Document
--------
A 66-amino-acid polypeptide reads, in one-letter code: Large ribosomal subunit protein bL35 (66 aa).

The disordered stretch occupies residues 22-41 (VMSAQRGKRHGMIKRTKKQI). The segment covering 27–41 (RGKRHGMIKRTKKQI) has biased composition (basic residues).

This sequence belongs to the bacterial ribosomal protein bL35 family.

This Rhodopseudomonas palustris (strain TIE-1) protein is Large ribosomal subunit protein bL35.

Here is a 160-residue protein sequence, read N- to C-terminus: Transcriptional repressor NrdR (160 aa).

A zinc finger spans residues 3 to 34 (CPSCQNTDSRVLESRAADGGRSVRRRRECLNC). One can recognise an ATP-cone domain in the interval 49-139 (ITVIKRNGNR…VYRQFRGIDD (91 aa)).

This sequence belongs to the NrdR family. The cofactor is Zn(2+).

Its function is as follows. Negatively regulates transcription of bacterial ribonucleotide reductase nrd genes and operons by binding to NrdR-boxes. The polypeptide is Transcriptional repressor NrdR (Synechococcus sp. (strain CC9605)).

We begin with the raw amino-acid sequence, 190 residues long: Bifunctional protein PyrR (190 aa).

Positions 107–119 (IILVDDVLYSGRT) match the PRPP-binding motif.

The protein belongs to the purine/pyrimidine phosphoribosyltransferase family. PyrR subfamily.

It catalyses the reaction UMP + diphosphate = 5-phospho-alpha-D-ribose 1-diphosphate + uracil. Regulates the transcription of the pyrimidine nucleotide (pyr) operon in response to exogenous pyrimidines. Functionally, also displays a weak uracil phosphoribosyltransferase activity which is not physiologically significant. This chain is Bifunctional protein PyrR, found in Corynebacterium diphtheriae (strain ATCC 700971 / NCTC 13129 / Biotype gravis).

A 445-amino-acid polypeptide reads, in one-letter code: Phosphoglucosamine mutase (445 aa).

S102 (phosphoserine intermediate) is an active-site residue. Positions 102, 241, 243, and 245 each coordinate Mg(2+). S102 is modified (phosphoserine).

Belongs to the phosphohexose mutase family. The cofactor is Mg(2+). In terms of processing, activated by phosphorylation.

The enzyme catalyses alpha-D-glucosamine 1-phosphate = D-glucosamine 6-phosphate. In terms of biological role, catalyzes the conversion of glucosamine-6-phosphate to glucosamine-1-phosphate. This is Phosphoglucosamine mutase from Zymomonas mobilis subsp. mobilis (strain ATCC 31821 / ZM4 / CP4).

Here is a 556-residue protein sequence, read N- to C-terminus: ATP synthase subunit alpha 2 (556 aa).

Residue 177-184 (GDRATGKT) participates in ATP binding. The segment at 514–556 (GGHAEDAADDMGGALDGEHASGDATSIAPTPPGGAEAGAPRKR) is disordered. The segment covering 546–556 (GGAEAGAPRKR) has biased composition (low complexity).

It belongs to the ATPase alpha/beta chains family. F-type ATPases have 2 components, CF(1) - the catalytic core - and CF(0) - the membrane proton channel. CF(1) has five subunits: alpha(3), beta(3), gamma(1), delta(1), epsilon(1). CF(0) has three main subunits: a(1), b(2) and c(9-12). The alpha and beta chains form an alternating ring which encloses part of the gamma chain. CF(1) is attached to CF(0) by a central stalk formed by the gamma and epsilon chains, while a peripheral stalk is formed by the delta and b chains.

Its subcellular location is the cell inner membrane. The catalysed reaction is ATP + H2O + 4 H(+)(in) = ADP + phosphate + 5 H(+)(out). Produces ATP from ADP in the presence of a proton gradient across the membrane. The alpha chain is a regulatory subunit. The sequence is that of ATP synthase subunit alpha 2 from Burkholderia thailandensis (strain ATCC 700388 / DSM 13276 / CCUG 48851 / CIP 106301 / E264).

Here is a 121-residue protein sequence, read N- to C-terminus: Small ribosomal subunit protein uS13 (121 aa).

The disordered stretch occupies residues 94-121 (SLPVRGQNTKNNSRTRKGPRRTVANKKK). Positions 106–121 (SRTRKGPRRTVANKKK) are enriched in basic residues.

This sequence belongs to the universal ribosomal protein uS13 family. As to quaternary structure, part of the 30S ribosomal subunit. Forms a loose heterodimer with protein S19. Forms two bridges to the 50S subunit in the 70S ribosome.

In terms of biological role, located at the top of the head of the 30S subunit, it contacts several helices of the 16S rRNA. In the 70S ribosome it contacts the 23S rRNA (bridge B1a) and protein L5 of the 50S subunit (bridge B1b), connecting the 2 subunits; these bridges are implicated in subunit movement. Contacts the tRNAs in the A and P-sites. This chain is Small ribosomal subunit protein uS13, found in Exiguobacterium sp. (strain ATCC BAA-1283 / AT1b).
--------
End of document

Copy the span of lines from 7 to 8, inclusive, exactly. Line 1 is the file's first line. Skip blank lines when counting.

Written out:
This sequence belongs to the NrdR family. The cofactor is Zn(2+).

Its function is as follows. Negatively regulates transcription of bacterial ribonucleotide reductase nrd genes and operons by binding to NrdR-boxes. The polypeptide is Transcriptional repressor NrdR (Synechococcus sp. (strain CC9605)).